The great vaulted transept emphasized the scale of the Roman constructions, 90.8 meters long, and with the floor that Michelangelo raised to bring it up to the 16th century street level, 28 meters high. Raising the floor truncated the red granite Roman columns that articulate the transept and its flanking spaces. Michelangelo made the transept 27 meters wide, thus providing vast cubical spaces at each end of the transept.
In 2006, Polish-born sculptor Igor Mitoraj created new bronze doors as well as a statue of John the Baptist for the basilica. In April 2010, a five metre high bronze statue of Galileo Galilei Divine Man (designed by 1957 Nobel laureate Tsung-Dao Lee) was unveiled in a courtyard within the complex. The statue (a dedication to the 17th century scientist and philosopher) was a donation from CCAST (China Center of Advanced Science and Technology) and WFS (World Federation of Scientists).
Santa Maria degli Angeli was the official state church of the Kingdom of Italy (1870–1946). More recently, national burials have been held in the church. The church hosts the tombs of General Armando Diaz and Admiral Paolo Thaon di Revel, who were successful commanders during World War I on the Italian front. Also today the Basilica is used for many ceremonies, including the funeral of soldiers killed abroad.
The meridian line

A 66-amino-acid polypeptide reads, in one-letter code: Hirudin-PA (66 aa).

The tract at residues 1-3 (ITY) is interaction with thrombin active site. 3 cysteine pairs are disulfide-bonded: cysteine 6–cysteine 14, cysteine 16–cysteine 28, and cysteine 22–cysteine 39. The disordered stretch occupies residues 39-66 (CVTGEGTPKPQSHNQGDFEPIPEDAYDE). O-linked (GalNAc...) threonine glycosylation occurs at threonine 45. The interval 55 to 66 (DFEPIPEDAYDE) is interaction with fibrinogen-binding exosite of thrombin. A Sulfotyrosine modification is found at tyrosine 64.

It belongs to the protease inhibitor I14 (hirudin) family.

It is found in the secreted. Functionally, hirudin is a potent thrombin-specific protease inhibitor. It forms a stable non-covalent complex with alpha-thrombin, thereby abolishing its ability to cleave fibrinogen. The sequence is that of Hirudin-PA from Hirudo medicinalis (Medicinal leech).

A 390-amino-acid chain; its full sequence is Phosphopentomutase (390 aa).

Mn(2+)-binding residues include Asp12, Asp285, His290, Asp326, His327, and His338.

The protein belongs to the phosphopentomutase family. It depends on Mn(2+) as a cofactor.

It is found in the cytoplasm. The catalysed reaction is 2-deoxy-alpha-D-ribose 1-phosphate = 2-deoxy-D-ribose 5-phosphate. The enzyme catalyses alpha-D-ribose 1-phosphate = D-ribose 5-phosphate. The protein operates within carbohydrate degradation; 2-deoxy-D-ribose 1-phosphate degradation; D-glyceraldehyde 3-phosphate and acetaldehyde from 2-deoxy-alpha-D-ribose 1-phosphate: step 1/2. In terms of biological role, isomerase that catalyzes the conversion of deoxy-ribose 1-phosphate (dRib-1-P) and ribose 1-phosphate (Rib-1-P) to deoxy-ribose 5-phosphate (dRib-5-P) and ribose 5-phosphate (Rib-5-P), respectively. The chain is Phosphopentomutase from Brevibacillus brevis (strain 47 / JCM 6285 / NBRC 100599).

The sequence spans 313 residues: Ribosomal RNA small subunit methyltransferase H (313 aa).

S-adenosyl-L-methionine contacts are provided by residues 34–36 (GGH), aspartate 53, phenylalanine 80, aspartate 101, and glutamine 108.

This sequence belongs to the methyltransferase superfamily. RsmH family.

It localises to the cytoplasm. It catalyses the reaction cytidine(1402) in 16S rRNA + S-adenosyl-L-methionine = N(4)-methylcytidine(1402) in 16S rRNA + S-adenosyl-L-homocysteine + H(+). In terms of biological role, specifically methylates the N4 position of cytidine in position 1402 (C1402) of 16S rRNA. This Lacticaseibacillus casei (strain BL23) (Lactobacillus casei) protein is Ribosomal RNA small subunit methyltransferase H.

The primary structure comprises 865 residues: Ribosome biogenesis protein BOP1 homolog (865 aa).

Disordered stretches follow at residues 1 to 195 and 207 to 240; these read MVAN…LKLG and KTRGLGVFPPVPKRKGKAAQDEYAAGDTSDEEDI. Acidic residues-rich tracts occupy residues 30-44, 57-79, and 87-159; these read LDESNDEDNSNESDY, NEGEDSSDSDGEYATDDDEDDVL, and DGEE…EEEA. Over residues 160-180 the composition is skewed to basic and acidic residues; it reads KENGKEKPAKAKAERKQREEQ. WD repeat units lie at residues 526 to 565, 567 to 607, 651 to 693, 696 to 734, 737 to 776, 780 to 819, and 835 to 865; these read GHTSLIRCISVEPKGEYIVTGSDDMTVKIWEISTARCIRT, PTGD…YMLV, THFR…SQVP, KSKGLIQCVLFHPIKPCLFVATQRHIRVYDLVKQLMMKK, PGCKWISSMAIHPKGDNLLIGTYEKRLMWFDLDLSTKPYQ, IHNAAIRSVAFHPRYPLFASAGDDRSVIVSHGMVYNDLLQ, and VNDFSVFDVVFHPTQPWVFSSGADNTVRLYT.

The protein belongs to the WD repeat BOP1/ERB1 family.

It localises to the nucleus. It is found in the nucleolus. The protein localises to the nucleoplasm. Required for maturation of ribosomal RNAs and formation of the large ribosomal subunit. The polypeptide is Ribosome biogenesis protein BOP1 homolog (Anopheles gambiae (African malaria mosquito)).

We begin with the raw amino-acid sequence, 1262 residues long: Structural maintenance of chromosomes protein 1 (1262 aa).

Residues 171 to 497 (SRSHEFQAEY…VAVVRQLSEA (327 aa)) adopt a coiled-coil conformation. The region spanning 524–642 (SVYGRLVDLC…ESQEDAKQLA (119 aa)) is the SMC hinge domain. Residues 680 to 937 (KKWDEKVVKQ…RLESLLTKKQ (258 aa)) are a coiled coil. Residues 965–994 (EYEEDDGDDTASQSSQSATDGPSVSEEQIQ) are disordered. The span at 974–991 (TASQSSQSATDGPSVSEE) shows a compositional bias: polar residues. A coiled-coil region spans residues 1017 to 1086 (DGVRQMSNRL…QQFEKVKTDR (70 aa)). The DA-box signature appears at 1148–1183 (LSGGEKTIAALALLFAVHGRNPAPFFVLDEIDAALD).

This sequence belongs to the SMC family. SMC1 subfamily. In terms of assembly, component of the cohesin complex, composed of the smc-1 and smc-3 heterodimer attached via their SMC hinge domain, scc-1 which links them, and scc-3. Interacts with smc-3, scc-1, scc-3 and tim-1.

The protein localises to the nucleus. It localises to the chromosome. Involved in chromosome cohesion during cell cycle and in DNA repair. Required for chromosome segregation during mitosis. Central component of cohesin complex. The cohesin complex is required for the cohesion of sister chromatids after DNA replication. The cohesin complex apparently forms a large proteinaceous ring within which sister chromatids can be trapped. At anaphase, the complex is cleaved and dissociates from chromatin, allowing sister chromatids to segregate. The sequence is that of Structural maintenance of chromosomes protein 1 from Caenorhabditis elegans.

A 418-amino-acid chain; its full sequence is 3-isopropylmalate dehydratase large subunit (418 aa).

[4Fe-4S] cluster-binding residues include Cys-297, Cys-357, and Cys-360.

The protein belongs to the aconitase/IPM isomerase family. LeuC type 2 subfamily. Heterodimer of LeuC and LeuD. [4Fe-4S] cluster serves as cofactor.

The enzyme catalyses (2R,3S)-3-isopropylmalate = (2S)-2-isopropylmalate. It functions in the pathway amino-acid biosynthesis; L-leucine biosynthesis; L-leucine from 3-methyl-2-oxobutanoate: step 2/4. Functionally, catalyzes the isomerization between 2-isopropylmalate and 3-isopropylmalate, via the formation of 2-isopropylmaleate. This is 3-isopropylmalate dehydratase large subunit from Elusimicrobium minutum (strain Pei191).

At the beginning of the 18th century, Pope Clement XI commissioned the astronomer, mathematician, archaeologist, historian and philosopher Francesco Bianchini to build a meridian line, a sort of sundial, within the basilica. Completed in 1702, the object had a threefold purpose: the pope wanted to check the accuracy of the Gregorian reformation of the calendar, to produce a tool to predict Easter exactly, and, not least, to give Rome a meridian line as important as the one Giovanni Domenico Cassini had recently built in Bologna's cathedral, San Petronio. Alan Cook remarked, "The disposition, the stability and the precision are much better than those of the famous meridian... in Bologna".
This church was chosen for several reasons: (1) Like other baths in Rome, the building was already naturally southerly oriented, so as to receive unobstructed exposure to the sun; (2) the height of the walls allowed for a long line to measure the sun's progress through the year more precisely; (3) the ancient walls had long since stopped settling into the ground, ensuring that carefully calibrated observational instruments set in them would not move out of place; and (4) because it was set in the former baths of Diocletian, it would symbolically represent a victory of the Christian calendar over the earlier pagan calendar.